Daniel Libeskind Chamber Works Drawings

Room 100 / Knowlton Hall
November 5, 2013 - 8:00am to December 13, 2013 - 5:00pm

Chamber Works, Architectural Meditations on Themes from Heraclitus consists of 28 drawings completed in 1983 by architect Daniel Libeskind as he served as the head of the Architecture Department at the Cranbrook Academy of Art in Bloomfield Hills, Michigan. The drawings are currently on display in the lobby (Room 100) of Knowlton Hall, and coincide with Libeskind’s Baumer Lecture Series presentation at the Wexner Center on Wednesday, November 6.

The work is divided into two series—one vertical and one horizontal—each with 14 numbered drawings. Interlaced in this installation, the trajectories of the horizontal and vertical series should nevertheless be traced independently. Additionally, each series can be followed in (at least) two ways. The drawings can be viewed in pairs—the numbers of the paired prints always summing to 15—or tracked as a linear progression from 1 to 14. Viewed this second way, the first pair in each series serves as both a beginning and an ending, and the last pair is either an ending or a midpoint that sends the viewer back along the series to the initial pair.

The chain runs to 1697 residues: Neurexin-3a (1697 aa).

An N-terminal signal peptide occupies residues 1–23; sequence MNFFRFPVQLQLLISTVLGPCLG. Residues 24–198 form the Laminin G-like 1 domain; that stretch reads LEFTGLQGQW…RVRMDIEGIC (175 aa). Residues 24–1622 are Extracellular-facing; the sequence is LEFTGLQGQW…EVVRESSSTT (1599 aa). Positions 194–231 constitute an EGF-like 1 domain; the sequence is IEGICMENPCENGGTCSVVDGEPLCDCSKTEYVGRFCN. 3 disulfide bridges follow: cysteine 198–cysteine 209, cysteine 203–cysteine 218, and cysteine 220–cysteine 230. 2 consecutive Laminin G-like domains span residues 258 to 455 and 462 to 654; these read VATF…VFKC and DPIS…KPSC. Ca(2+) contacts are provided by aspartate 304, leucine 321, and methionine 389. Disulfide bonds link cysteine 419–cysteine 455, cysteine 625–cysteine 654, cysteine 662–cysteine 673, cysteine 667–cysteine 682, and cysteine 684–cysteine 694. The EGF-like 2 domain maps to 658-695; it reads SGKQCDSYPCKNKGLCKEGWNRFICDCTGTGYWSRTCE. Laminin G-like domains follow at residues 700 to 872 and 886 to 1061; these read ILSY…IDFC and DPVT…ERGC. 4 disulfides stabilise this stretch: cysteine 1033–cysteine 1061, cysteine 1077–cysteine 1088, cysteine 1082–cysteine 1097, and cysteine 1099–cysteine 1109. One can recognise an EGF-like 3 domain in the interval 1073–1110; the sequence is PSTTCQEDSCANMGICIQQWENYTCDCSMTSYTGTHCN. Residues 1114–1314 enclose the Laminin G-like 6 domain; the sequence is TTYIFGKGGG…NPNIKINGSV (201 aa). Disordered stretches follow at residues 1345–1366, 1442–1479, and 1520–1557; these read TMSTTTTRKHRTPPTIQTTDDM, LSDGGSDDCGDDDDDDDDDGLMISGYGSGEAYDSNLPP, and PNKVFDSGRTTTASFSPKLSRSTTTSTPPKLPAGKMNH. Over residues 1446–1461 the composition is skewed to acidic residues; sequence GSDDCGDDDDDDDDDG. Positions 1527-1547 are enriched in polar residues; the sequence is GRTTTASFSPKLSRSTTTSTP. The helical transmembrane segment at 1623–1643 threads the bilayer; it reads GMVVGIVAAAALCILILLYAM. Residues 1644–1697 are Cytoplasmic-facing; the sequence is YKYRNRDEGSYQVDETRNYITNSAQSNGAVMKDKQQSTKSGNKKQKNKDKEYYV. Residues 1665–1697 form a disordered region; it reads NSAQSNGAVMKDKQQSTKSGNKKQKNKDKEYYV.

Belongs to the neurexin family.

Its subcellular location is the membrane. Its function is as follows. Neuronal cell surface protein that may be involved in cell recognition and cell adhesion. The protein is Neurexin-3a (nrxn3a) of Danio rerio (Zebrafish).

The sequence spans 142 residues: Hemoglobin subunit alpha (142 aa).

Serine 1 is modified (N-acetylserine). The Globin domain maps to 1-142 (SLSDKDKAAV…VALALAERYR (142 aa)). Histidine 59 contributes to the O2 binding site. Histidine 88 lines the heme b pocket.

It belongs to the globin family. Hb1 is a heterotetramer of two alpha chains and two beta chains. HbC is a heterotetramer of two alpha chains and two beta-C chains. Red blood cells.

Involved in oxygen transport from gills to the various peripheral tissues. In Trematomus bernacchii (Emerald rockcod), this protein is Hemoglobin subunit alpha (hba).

The elaborate and open-ended ordering logic of Chamber Works is only a prelude to the profuse complexity of the drawings themselves. Even more so than the Micromegas series that preceded it, Chamber Works provokes intense and extended meditation. Robin Evans, grappling with the series after its first showing at the AA in London, remarked that the drawings “do not move toward unity nor are they subject to fragmentation. It took me a while to realize that there was nothing to be broken...no subject matter...Lines that do not make bodies cannot be broken.” Writing nearly 20 years later, critic Jeffrey Kipnis read the drawings as performing “an eccentric history of the architect’s sine qua non, the straight line” and, more specifically, as “an embryogeny, the development of that genetic diagram into the material specificity of an individual, the line in and as Daniel.” He concludes that “though the straight line is a culmination of a vast history, each of us must recapitulate that history anew not only for the straight line to reside within us and shape us, but for it to continue its own life, to take on personality, for example, as a Horizon or a Vertical.”

As an intensely erudite and ultimately open work, Chamber Works confronts each individual mind and each generation of architects anew, dazzling us with its mastery of history and technique, challenging us to take up the cause of architecture with nothing short of that burning desire that drives individual talent toward virtuosity.

Chamber Works will be on display in Knowlton Hall 100, Monday-Friday, 8AM-5PM, on view through the end of the Autumn Semester.